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On one of the first spring-like days of 2015, I went to a park downtown, sat at a picnic table and wrote from the perspective of all my senses before taking the photograph above, which I called Magnificent Tree Shadow.

“The key to unlocking the five senses is the question behind it. The question of why you are seeing, hearing, tasting, hearing, or feeling something. Once you’ve established the sense, ask the question, What does this mean?”

Sight – What did I see? What did I not see? Describe the details.

Brand new picnic tables, puddle remnants from the rain in the previous days, bright sunshine, this magnificent tree shadow, grass still brown and yellow but starting to green, cemetery in the distance, people walking along Queen Street and in the park, children playing, the bandshell, St. Mark’s Church, parked cars, blue sky, no clouds, muddy spots, the Moffatt Inn, a white house, little wind.

Taste – Use metaphor that unlocks emotions and memories.

It was a taste of spring, bringing back memories of ice cream and iced coffee from Balzac’s, two of my favourite things.

Smell – All of them, good and bad.

Fresh air, car fumes, lake water.

Sound – Use onomatopoeia. Describe all sounds, external and internal.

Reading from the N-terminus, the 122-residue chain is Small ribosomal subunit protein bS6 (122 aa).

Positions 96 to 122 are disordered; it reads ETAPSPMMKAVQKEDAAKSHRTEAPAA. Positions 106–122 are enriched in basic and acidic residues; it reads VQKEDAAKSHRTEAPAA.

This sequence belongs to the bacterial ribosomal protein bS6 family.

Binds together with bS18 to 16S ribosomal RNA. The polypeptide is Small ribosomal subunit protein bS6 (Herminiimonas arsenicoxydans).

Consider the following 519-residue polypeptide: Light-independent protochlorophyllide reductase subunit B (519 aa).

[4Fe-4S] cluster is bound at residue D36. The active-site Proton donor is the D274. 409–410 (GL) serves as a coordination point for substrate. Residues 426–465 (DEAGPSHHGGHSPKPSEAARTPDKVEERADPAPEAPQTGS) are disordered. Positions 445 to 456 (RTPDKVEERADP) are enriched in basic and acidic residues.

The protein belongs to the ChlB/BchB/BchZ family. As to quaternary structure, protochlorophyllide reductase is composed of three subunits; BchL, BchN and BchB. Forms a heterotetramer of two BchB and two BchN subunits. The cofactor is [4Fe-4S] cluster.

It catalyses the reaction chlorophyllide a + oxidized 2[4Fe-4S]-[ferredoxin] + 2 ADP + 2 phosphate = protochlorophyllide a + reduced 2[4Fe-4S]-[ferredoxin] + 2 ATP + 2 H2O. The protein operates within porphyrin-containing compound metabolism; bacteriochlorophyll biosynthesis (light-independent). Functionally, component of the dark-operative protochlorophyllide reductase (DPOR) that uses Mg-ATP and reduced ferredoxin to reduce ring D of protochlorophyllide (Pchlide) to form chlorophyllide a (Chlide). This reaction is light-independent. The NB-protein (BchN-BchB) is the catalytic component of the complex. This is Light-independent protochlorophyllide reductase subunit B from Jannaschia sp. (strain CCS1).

Motorcycles revving, car horns honking, people talking, kids squealing with delight, motors humming, swings squeaking, slight breeze, stillness within, mind and heart taking it all in.

Touch – Use temperature and texture.

Warmth on the skin, coolness in the breeze, smooth wood on the new table, soft earth beneath my feet, hair  blowing like feathers on my face.

How did this exercise affect my experience and the taking of the photograph?

I wouldn’t have seen the shadow as I did unless I sat down where I did. Working with my senses helped me to experience and inhabit the moment completely.

It was a taste of spring
Bright sunshine, puddle remnants, warm breeze
Children shrieking, people walking and talking,
Motorcycles revving, swings swaying,
I stopped and sat,
Felt the soft ground beneath my feet
And that’s when I saw
The magnificent shadow

 

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How Habits are Related to Expectations

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Gretchen Rubin, author of The Happiness Project, has come out with a new book called Better than Before: Mastering the Habits of our Everyday Lives.